Legislative Column for the Week of March 9, 2015
Protecting the Future of Missouri's
Health Care Providers

Senate Bill 239, which creates a statutory cause for damages against health care providers, has received final approval from the Senate and is moving to the House for its consideration. This measure would create caps on the amount of noneconomic damages an individual could receive from health care providers for personal injury or death.

Last month, SB 239 was brought before the Small Business, Insurance and Industry Committee, a committee on which I serve. Eight witnesses testified in support of the bill. Numerous family doctors testified that premiums have tripled due to the increasing amount of malpractice cases. Health care providers are now paying insurance premiums of $25,000 to $50,000 per year.

Under SB 239, caps are placed on damages an individual could receive during a malpractice case for noneconomic damages for personal injury or death that would result from rendering or failure to render health care services. These caps would include no more than $400,000 for personal injuries, and $700,000 for a catastrophic personal injury or death. The limitation caps will increase 1.7 percent each year, in which the new value will be calculated by the Director of the Department of Insurance.

Obstetricians are currently the highest professions sued. This is resulting in fewer and fewer doctors in that field. Inevitably, we are witnessing a decreased amount of professionals practicing medicine in general. Doctors are either retiring or moving away, both of which are bad for Missouri. It is imperative that we are able to provide adequate health care to Missourians and we cannot do that if doctors are leaving the state in order to avoid inflated premiums.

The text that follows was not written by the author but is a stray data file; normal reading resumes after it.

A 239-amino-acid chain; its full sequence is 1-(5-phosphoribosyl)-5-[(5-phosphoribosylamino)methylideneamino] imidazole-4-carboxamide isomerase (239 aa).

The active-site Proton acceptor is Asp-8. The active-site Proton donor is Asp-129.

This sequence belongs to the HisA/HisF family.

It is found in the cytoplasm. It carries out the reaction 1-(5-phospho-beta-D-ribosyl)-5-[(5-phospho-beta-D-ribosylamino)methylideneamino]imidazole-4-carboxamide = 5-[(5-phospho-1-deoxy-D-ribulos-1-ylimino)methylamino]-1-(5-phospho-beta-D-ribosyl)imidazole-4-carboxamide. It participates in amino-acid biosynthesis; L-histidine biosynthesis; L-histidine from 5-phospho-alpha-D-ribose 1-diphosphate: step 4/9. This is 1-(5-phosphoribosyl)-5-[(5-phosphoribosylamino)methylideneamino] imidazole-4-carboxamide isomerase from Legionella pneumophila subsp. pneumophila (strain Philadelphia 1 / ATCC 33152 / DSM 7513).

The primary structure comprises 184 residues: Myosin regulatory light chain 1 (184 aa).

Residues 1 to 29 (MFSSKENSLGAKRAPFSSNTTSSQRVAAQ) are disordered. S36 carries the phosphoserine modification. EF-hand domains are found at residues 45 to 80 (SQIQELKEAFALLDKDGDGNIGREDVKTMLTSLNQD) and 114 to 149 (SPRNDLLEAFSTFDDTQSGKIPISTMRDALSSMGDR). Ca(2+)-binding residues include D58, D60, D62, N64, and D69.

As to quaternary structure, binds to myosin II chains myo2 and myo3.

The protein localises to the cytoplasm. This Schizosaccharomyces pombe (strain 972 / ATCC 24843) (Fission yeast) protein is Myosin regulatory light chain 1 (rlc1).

Hospitals are struggling to recruit doctors due to the high premiums they have to carry, while Kansas’ premiums are half of what Missouri’s are. Health care providers have noticed this. With one of Missouri’s largest metropolitan areas straddling the state line, Missourians and our physicians are crossing the states’ boarder for health care, causing lasting effects on our state’s economy and the level of health care we provide. Half of $50,000 is a pretty high incentive.

This measure would not affect economic damages such as time off work or medical expenses.  Economic damages do not have caps. This measure, if passed, would only put a cap on the noneconomic damages of pain and suffering. However, there is a clause in the bill that would allow these caps to be exceeded if a jury’s verdict finds the allotted amount to be unsatisfactory. A trial court would then determine if the limitations or caps will apply.

I whole-heartedly trust juries to determine guilt and innocence, but I do not trust juries to award monetary damages. During trials and testimony, far too often the emotions of jurors are used against them in an effort to collect on an emotional lottery. During emotional testimonies, it is easy to lose sight of the concept of money.

It is essential we protect all Missourians, including our health care providers. Unfortunately, there are individuals that take advantage of the system, wasting a lot of time and money, resulting in outrageous insurance premiums for Missouri’s health care providers. The cost of doing business has gone up, and when the cost goes up, the damages always roll down onto the consumers.

Protecting Missourians and insuring they are provided every opportunity to live healthy, happy and productive lives is a top priority of mine. I offer my full support to this legislation in hopes that we are able to create a more just and fair system across the board.

I urge you to contact me with any questions or concerns you have about state government so that I can better represent you during the 2015 Legislative Session.

Contact Me

I always appreciate hearing your comments, opinions, and concerns. Please feel free to contact me in Jefferson City at (573) 751-2459. You may write me at Wayne Wallingford, Missouri Senate, State Capitol, Jefferson City, MO 65101, or email at wayne.wallingford@senate.mo.gov or www.senate.mo.gov/wallingford.

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